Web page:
This special issue of Business Ethics Quarterly on ethics in finance was planned before the high profile scandals at Enron, WorldCom, Global Crossing, Tyco, and Arthur Andersen, among other firms. Although these unfortunate events make this special issue especially timely, the subject matter of finance ethics has long been in need of scholarly attention. It is ironic that business ethics as an academic field owes its existence in part to the insider trading and junk bond scandals of the 1980s, and yet business ethics scholars have devoted comparatively little attention to financial topics. Now that another wave of ethical failures in finance is upon us, it is appropriate to present this collection of the best work on finance ethics.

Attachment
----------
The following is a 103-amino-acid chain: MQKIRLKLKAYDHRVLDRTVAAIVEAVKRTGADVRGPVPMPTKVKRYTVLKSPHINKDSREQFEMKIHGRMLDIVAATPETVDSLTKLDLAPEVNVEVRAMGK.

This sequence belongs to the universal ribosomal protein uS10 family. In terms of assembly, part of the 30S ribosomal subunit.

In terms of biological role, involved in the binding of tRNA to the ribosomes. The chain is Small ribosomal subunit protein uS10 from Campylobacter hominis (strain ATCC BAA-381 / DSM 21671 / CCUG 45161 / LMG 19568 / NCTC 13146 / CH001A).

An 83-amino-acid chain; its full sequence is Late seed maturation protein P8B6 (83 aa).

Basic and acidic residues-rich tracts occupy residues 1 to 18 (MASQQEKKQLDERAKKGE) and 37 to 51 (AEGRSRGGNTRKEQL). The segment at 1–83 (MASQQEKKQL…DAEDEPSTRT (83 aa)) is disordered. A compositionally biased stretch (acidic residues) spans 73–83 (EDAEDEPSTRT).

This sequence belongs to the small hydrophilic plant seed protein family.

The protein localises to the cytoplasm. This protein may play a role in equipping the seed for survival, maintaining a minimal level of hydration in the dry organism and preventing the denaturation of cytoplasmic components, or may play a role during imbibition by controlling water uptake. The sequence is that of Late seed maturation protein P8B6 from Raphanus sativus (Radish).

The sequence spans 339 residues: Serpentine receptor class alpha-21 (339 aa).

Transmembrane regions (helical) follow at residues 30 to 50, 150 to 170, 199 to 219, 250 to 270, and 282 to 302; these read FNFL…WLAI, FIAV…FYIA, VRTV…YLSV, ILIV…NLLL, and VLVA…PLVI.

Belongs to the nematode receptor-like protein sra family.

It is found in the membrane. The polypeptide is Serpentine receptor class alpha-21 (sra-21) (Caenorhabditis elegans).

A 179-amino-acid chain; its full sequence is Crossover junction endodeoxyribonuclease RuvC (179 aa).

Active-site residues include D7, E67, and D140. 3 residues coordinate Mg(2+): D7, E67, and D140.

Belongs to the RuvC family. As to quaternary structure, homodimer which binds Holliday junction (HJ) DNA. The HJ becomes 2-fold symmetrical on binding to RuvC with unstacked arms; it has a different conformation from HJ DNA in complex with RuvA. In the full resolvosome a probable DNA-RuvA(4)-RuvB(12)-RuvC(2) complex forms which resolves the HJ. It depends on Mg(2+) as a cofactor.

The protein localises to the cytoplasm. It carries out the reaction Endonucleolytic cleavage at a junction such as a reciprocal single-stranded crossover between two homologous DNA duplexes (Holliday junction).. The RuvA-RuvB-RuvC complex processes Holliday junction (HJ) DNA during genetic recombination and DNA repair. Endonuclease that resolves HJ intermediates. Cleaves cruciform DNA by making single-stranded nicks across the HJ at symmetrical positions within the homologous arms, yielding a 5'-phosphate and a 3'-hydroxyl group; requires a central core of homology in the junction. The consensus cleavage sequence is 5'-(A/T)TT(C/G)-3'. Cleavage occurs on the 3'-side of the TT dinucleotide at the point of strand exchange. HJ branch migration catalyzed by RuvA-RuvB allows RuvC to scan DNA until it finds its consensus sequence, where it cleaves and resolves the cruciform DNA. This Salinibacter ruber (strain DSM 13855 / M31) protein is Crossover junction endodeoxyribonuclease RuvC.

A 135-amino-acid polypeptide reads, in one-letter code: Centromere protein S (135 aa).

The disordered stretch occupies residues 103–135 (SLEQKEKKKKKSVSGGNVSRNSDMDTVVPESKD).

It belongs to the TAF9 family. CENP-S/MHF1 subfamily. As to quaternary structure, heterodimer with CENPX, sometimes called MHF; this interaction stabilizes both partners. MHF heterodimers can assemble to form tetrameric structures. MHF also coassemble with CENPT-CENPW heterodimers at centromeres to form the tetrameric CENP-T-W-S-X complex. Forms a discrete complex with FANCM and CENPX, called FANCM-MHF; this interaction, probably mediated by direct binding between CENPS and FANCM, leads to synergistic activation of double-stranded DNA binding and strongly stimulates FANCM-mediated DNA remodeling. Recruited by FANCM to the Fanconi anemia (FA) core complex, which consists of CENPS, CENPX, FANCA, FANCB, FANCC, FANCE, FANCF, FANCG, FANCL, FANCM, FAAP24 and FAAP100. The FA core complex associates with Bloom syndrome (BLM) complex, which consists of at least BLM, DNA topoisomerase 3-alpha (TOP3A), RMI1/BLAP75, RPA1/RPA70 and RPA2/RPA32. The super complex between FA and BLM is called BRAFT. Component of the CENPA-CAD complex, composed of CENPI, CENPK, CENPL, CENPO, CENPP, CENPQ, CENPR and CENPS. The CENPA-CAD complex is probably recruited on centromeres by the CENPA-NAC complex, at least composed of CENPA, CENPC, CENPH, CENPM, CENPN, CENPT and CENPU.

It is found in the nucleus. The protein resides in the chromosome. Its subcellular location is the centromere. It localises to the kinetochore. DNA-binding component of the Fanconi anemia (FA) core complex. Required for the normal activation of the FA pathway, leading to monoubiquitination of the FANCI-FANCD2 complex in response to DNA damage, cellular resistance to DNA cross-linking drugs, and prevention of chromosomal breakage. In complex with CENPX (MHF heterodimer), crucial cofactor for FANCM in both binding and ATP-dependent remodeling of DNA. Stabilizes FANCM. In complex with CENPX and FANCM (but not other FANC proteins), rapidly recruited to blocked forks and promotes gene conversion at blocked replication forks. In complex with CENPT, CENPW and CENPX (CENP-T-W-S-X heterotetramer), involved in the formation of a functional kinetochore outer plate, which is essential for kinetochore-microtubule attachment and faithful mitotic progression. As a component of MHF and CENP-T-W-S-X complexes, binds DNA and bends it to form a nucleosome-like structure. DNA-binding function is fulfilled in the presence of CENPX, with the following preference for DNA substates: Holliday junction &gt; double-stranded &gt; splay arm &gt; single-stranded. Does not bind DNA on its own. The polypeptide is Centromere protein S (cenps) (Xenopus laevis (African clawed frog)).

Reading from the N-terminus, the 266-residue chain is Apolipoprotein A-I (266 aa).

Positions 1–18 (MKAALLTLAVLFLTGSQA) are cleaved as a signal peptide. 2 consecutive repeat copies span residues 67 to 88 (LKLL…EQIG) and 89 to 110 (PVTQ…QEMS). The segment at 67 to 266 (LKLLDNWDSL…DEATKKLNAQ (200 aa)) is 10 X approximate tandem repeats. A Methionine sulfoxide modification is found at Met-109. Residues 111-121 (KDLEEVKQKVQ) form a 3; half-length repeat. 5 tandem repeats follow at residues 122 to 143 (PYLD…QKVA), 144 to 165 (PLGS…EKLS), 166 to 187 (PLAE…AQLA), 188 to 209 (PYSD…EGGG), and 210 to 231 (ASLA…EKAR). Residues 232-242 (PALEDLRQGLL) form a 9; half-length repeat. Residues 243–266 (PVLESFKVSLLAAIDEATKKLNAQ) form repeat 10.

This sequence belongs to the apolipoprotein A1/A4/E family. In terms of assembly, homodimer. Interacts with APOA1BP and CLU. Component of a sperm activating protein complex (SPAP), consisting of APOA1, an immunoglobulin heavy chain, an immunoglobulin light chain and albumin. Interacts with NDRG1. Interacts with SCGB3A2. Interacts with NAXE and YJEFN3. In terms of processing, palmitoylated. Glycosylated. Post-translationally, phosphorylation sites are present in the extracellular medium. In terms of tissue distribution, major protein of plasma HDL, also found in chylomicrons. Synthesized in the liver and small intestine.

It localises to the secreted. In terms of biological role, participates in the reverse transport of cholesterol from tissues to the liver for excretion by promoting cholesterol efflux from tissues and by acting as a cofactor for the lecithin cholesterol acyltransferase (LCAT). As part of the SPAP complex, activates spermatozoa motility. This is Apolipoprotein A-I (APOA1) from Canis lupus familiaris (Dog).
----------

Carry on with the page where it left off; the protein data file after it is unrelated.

From a theoretical point of view, finance is a unique field for ethical exploration. The central activity of finance is financial contracting, in which parties make agreements with regard to the assets that they control. An individual who rents a home, leases a car, buys an insurance policy, invests in a mutual fund, or saves for retirement is entering into a contract with someone who promises something in return. In making these contracts, individuals are assumed by finance theorists to be entirely self-interested and opportunistic, which is to say that they will renege on their promises if they can do so safely. The response of rational contractors, therefore, is to build in safeguards to ensure compliance with the agreements made.